• Iris Chrome

      My thoughts exactly except I don’t own a Nikon 1… yet :D

      But I think I’ll wait a year from now when prices go down and the FT1 adapter is released.

  • http://www.artandlife.com Sole Prop

    I’ve not found much fault with the image quality on the 10mm, 10-30mm and 30-110mm lenses on the V1. I use the professional level Nikon equipment day in and day out and don’t really have issues with their greater weight and size, but wanted to try the V1 to get my head around something a little different.

    My “issues”, if I have issues, are with the fumbling I’ve experienced in making settings and the shutter time lag, things I suspect will go away as I become accustomed to the camera. My only suggestion to anyone wanting to buy one is get your hands on one, see how it feels, understand its limitations, image quality not being one of them, and make your decision then. I’m still having fun with mine.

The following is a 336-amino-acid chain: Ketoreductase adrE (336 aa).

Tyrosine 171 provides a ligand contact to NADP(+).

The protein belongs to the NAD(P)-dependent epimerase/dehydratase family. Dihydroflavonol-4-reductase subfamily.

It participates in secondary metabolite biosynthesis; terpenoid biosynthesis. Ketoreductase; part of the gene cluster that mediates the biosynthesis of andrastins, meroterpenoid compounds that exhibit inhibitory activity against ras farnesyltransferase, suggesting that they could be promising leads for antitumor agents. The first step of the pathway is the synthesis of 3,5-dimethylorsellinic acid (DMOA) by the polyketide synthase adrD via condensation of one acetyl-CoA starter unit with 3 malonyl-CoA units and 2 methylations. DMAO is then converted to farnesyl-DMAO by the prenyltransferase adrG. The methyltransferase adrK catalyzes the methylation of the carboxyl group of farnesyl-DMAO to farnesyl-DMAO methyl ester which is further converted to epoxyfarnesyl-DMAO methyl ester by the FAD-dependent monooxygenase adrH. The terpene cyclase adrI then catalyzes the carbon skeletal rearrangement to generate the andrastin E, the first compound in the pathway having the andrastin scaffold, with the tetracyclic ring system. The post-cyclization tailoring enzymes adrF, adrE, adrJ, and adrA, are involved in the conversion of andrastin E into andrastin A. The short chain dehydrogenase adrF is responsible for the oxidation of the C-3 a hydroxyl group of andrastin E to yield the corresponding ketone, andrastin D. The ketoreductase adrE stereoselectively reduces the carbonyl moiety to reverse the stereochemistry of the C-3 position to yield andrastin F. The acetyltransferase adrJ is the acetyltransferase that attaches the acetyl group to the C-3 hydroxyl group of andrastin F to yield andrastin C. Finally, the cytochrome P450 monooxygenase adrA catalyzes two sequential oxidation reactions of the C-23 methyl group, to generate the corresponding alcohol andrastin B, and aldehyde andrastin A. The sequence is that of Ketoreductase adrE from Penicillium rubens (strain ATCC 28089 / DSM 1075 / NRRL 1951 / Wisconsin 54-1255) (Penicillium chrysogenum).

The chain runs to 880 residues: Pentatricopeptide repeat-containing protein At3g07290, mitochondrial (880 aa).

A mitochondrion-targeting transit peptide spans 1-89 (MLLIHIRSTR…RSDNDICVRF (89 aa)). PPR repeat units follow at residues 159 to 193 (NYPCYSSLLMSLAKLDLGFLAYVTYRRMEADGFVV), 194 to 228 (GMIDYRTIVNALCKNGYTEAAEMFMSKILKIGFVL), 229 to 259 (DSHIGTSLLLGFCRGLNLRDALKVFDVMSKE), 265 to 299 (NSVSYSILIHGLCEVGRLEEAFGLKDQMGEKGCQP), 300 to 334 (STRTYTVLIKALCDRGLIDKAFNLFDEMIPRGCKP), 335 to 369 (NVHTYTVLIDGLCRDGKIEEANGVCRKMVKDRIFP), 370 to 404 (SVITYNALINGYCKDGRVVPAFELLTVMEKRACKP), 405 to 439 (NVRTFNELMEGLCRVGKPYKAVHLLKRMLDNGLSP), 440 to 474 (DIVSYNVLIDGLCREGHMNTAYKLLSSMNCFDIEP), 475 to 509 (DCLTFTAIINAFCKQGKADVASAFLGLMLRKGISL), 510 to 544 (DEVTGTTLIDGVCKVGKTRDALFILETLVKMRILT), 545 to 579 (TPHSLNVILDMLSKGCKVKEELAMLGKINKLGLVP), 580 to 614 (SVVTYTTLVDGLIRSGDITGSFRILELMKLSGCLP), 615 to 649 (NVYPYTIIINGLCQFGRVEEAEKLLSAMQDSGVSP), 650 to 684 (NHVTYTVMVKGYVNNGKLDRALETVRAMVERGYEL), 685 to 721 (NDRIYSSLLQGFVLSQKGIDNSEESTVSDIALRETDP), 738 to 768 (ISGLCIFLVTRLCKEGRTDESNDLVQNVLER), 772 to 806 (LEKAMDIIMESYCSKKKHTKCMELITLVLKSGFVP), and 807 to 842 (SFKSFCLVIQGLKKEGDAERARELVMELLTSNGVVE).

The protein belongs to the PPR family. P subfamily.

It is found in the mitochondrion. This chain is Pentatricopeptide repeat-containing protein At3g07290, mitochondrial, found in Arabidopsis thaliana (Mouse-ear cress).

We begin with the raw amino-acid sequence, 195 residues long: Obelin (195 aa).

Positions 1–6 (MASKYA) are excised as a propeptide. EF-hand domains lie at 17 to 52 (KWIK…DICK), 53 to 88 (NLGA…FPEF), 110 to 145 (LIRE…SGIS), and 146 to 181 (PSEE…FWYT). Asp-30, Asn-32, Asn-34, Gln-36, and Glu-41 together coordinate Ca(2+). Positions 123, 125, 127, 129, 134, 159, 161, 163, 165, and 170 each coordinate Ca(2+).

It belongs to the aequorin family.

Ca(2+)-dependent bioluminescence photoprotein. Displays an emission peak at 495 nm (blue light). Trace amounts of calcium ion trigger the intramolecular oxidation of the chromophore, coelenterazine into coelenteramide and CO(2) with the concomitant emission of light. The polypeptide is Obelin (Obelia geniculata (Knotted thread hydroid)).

• Bart B

      Amen :-)

      +1

  • Mock Kenwell

    “The J1 isn’t bad at all.” Well there’s a ringing endorsement. I think this system is really gutsy with its super-fast AF and burst options and could be fun, but no manual focus on the lens and a clumsy interface are what immediately killed the fun for me. Then again, I’m not the target.

  • ivanaker

    what exactly is lens resolution? what does it mean?

    24mm 1.4g has 61lpm.
    does it mean that its resolution is 61*61*36*24 = 3214944 pixels? thats 3MP
    can someone explain it to me?

    • Ben Hipple

      line pairs per mm, not lines per mm, and for sure not pixels per mm, that your equation is showing.
      lp/mm

      also the anti-aliasing has to be factored in too.

      also think about if the line is at a 45% angel (or any angle) to the pixels. you would need many more pixels to show this.

  • Joseph